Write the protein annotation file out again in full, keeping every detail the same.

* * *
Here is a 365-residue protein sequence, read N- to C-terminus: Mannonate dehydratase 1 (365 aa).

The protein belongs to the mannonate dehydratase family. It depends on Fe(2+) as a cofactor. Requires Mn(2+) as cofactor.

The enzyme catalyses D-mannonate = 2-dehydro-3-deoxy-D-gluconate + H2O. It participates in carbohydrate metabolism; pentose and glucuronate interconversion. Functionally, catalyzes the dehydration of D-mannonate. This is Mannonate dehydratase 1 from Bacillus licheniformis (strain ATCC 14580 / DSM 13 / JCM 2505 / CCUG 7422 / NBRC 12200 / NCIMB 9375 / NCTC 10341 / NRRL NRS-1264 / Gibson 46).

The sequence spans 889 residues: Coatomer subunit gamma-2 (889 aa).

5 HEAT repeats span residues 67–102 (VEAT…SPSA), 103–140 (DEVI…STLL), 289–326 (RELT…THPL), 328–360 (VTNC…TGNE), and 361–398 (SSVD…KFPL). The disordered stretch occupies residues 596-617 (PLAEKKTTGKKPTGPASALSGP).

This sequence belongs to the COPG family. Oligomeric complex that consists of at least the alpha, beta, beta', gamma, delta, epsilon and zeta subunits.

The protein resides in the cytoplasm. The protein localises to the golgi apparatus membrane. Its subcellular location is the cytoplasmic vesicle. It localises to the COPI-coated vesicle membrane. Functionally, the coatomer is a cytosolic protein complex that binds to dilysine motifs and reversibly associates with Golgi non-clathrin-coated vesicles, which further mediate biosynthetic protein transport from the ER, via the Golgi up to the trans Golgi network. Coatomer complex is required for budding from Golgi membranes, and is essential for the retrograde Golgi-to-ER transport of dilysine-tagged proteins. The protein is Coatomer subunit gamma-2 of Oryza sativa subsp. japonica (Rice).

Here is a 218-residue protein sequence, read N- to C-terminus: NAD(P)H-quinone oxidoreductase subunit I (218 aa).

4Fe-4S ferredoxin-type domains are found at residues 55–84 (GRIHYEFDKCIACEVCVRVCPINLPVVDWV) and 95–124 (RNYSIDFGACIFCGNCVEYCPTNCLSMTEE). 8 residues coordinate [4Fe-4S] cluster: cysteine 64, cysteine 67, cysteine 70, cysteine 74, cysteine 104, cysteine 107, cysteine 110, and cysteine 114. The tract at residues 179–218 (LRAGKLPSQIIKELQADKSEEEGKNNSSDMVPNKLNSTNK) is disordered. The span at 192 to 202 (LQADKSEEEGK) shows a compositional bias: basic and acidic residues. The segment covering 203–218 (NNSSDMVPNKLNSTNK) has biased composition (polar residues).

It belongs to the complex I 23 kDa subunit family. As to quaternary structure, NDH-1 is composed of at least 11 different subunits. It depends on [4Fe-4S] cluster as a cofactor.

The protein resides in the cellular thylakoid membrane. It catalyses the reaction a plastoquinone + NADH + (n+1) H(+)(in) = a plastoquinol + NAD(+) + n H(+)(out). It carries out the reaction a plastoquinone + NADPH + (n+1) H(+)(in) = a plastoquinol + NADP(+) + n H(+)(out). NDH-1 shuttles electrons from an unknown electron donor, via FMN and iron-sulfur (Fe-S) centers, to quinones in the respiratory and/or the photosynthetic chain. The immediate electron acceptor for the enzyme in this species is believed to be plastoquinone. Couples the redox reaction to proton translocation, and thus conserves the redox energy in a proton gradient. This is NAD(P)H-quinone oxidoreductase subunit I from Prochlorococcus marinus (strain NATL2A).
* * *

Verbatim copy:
Here is a 365-residue protein sequence, read N- to C-terminus: Mannonate dehydratase 1 (365 aa).

The protein belongs to the mannonate dehydratase family. It depends on Fe(2+) as a cofactor. Requires Mn(2+) as cofactor.

The enzyme catalyses D-mannonate = 2-dehydro-3-deoxy-D-gluconate + H2O. It participates in carbohydrate metabolism; pentose and glucuronate interconversion. Functionally, catalyzes the dehydration of D-mannonate. This is Mannonate dehydratase 1 from Bacillus licheniformis (strain ATCC 14580 / DSM 13 / JCM 2505 / CCUG 7422 / NBRC 12200 / NCIMB 9375 / NCTC 10341 / NRRL NRS-1264 / Gibson 46).

The sequence spans 889 residues: Coatomer subunit gamma-2 (889 aa).

5 HEAT repeats span residues 67–102 (VEAT…SPSA), 103–140 (DEVI…STLL), 289–326 (RELT…THPL), 328–360 (VTNC…TGNE), and 361–398 (SSVD…KFPL). The disordered stretch occupies residues 596-617 (PLAEKKTTGKKPTGPASALSGP).

This sequence belongs to the COPG family. Oligomeric complex that consists of at least the alpha, beta, beta', gamma, delta, epsilon and zeta subunits.

The protein resides in the cytoplasm. The protein localises to the golgi apparatus membrane. Its subcellular location is the cytoplasmic vesicle. It localises to the COPI-coated vesicle membrane. Functionally, the coatomer is a cytosolic protein complex that binds to dilysine motifs and reversibly associates with Golgi non-clathrin-coated vesicles, which further mediate biosynthetic protein transport from the ER, via the Golgi up to the trans Golgi network. Coatomer complex is required for budding from Golgi membranes, and is essential for the retrograde Golgi-to-ER transport of dilysine-tagged proteins. The protein is Coatomer subunit gamma-2 of Oryza sativa subsp. japonica (Rice).

Here is a 218-residue protein sequence, read N- to C-terminus: NAD(P)H-quinone oxidoreductase subunit I (218 aa).

4Fe-4S ferredoxin-type domains are found at residues 55–84 (GRIHYEFDKCIACEVCVRVCPINLPVVDWV) and 95–124 (RNYSIDFGACIFCGNCVEYCPTNCLSMTEE). 8 residues coordinate [4Fe-4S] cluster: cysteine 64, cysteine 67, cysteine 70, cysteine 74, cysteine 104, cysteine 107, cysteine 110, and cysteine 114. The tract at residues 179–218 (LRAGKLPSQIIKELQADKSEEEGKNNSSDMVPNKLNSTNK) is disordered. The span at 192 to 202 (LQADKSEEEGK) shows a compositional bias: basic and acidic residues. The segment covering 203–218 (NNSSDMVPNKLNSTNK) has biased composition (polar residues).

It belongs to the complex I 23 kDa subunit family. As to quaternary structure, NDH-1 is composed of at least 11 different subunits. It depends on [4Fe-4S] cluster as a cofactor.

The protein resides in the cellular thylakoid membrane. It catalyses the reaction a plastoquinone + NADH + (n+1) H(+)(in) = a plastoquinol + NAD(+) + n H(+)(out). It carries out the reaction a plastoquinone + NADPH + (n+1) H(+)(in) = a plastoquinol + NADP(+) + n H(+)(out). NDH-1 shuttles electrons from an unknown electron donor, via FMN and iron-sulfur (Fe-S) centers, to quinones in the respiratory and/or the photosynthetic chain. The immediate electron acceptor for the enzyme in this species is believed to be plastoquinone. Couples the redox reaction to proton translocation, and thus conserves the redox energy in a proton gradient. This is NAD(P)H-quinone oxidoreductase subunit I from Prochlorococcus marinus (strain NATL2A).